15. What has been said relates to the words of the apostle, that |we see now through a glass;| but whereas he has added, |in an enigma,| the meaning of this addition is unknown to any who are unacquainted with the books that contain the doctrine of those modes of speech, which the Greeks call Tropes, which Greek word we also use in Latin. For as we more commonly speak of schemata than of figures, so we more commonly speak of tropes than of modes. And it is a very difficult and uncommon thing to express the names of the several modes or tropes in Latin, so as to refer its appropriate name to each. And hence some Latin translators, through unwillingness to employ a Greek word, where the apostle says, |Which things are an allegory,| have rendered it by a circumlocution -- Which things signify one thing by another. But there are several species of this kind of trope that is called allegory, and one of them is that which is called enigma. Now the definition of the generic term must necessarily embrace also all its species; and hence, as every horse is an animal, but not every animal is a horse, so every enigma is an allegory, but every allegory is not an enigma. What then is an allegory, but a trope wherein one thing is understood from another? as in the Epistle to the Thessalonians, |Let us not therefore sleep, as do others; but let us watch and be sober: for they who sleep, sleep in the night; and they who are drunken, are drunken in the night: but let us who are of the day, be sober.| But this allegory is not an enigma. for here the meaning is patent to all but the very dull; but an enigma is, to explain it briefly, an obscure allegory, as, e.g., |The horseleech had three daughters,| and other like instances. But when the apostle spoke of an allegory, he does not find it in the words, but in the fact; since he has shown that the two Testaments are to be understood by the two sons of Abraham, one by a bondmaid, and the other by a free woman, which was a thing not said, but also done. And before this was explained, it was obscure; and accordingly such an allegory, which is the generic name, could be specifically called an enigma.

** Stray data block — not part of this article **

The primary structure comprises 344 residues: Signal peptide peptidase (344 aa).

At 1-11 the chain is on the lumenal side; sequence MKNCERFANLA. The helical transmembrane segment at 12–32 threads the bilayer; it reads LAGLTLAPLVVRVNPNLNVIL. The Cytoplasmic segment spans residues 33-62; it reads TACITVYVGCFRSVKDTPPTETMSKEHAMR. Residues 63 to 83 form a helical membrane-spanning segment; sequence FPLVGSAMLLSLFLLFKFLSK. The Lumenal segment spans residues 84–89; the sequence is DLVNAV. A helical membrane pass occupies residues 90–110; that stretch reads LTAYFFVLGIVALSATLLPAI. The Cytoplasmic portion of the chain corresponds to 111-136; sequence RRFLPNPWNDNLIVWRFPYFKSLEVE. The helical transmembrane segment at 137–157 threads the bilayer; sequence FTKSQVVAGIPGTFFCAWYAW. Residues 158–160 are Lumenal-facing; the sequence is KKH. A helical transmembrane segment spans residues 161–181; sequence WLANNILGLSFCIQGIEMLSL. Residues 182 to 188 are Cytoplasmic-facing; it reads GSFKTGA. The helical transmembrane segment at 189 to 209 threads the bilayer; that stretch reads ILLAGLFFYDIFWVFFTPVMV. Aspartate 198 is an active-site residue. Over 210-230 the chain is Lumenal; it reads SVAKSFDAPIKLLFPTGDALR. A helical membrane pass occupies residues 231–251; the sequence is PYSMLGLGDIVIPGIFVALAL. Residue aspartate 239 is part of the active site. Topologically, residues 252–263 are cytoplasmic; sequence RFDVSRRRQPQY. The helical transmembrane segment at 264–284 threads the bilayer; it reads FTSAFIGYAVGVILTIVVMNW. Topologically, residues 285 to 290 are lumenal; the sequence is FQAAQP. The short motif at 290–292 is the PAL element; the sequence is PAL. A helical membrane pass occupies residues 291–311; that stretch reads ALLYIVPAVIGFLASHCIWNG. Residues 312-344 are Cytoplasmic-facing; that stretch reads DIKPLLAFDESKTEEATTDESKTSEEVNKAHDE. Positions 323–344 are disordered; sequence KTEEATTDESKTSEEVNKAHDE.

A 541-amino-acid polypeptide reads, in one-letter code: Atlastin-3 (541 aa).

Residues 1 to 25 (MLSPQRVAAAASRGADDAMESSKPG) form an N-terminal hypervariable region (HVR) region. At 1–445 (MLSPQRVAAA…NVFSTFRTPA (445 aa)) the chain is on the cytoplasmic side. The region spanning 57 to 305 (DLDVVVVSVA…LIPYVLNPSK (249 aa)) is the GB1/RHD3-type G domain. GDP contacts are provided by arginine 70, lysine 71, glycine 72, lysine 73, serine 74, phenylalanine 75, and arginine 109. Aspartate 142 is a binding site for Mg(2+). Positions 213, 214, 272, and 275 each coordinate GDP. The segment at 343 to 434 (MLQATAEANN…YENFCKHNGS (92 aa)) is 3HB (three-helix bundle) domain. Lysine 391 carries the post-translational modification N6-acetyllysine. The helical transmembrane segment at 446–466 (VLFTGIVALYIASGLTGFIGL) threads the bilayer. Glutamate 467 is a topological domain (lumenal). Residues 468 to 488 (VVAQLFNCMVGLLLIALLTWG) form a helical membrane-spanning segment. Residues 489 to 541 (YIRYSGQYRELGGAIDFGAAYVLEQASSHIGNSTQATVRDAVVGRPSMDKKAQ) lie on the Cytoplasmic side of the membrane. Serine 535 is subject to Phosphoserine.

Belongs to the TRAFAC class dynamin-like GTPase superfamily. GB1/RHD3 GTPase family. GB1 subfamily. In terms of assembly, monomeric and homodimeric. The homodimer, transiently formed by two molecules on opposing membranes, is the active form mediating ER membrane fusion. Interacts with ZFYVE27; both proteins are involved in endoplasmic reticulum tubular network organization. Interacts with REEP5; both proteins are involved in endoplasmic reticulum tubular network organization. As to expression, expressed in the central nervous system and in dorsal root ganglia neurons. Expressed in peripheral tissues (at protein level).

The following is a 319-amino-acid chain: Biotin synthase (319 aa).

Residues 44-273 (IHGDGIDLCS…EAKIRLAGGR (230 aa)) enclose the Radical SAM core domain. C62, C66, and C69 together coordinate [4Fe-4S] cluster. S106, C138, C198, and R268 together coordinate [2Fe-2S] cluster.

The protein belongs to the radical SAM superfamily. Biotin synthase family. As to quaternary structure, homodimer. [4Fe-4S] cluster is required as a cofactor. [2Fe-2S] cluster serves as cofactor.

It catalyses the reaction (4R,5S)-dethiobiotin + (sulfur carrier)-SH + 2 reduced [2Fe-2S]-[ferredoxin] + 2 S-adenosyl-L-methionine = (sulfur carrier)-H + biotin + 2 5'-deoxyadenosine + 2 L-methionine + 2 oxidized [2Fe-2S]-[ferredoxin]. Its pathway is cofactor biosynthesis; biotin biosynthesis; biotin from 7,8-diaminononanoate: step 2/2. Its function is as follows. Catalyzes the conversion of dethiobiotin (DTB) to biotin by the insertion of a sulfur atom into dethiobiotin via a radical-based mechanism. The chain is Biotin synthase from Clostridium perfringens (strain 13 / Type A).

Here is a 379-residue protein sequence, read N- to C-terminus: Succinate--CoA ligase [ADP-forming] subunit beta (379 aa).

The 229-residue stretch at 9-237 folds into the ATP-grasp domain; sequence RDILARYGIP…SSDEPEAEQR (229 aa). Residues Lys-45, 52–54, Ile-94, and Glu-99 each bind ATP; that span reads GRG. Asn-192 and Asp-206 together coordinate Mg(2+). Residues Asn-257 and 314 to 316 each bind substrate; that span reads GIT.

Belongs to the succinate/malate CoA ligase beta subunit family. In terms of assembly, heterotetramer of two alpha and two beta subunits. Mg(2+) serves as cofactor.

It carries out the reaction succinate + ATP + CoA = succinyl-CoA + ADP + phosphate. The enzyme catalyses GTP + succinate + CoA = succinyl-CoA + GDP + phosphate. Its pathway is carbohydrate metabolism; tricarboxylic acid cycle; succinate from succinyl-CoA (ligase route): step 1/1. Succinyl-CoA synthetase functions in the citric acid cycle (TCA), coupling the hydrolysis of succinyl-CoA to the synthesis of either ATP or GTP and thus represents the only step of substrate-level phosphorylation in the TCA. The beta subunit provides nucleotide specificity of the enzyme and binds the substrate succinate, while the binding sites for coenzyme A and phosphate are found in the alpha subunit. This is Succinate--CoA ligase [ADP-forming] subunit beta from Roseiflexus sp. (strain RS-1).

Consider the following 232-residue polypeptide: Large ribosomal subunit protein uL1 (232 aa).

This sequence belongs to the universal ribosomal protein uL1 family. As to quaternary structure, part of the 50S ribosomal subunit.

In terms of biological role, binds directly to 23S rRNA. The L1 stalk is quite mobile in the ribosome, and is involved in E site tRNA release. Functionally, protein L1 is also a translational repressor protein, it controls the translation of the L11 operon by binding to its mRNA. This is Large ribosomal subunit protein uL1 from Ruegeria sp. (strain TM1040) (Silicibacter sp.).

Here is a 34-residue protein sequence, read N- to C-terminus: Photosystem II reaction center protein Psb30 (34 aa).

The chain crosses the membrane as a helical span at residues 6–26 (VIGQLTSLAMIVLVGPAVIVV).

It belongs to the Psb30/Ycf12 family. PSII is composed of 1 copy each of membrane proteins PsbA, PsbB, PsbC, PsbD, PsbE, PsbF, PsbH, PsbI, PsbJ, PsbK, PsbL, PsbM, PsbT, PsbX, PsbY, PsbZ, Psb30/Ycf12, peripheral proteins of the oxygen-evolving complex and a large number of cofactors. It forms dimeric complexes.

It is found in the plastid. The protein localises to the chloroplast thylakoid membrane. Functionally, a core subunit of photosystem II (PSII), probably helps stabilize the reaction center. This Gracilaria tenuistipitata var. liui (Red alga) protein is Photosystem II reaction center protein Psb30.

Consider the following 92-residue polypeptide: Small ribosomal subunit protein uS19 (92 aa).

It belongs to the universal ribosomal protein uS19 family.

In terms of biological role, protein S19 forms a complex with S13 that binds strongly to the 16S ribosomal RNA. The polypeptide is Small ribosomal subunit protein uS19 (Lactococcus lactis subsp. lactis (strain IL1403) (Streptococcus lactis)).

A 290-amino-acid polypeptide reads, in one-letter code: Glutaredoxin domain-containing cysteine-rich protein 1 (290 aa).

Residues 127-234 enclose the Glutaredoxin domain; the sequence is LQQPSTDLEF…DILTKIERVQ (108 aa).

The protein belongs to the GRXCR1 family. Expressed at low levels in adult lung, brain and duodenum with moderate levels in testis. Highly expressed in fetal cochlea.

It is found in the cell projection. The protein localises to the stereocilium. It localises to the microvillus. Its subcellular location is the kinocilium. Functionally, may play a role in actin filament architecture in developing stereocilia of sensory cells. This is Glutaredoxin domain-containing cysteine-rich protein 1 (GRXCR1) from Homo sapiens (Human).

16. But because it is not only those that are ignorant of the books that contain the doctrine of tropes, who inquire the apostle's meaning, when he said that we |see now in an enigma,| but those, too, who are acquainted with the doctrine, but yet desire to know what that enigma is in which |we now see;| we must find a single meaning for the two phrases, viz. for that which says, |we see now through a glass,| and for that which adds, |in an enigma.| For it makes but one sentence, when the whole is so uttered, |We see now through a glass in an enigma.| Accordingly, as far as my judgment goes, as by the word glass he meant to signify an image, so by that of enigma any likeness you will, but yet one obscure, and difficult to see through. While, therefore, any likenesses whatever may be understood as signified by the apostle when he speaks of a glass and an enigma, so that they are adapted to the understanding of God, in such way as He can be understood; yet nothing is better adapted to this purpose than that which is not vainly called His image. Let no one, then, wonder, that we labor to see in any way at all, even in that fashion of seeing which is granted to us in this life, viz. through a glass, in an enigma. For we should not hear of an enigma in this place if sight were easy. And this is a yet greater enigma, that we do not see what we cannot but see. For who does not see his own thought? And yet who does see his own thought, I do not say with the eye of the flesh, but with the inner sight itself? Who does not see it, and who does see it? Since thought is a kind of sight of the mind; whether those things are present which are seen also by the bodily eyes, or perceived by the other senses; or whether they are not present, but their likenesses are discerned by thought; or whether neither of these is the case, but things are thought of that are neither bodily things nor likenesses of bodily things, as the virtues and vices; or as, indeed, thought itself is thought of; or whether it be those things which are the subjects of instruction and of liberal sciences; or whether the higher causes and reasons themselves of all these things in the unchangeable nature are thought of; or whether it be even evil, and vain, and false things that we are thinking of, with either the sense not consenting, or erring in its consent.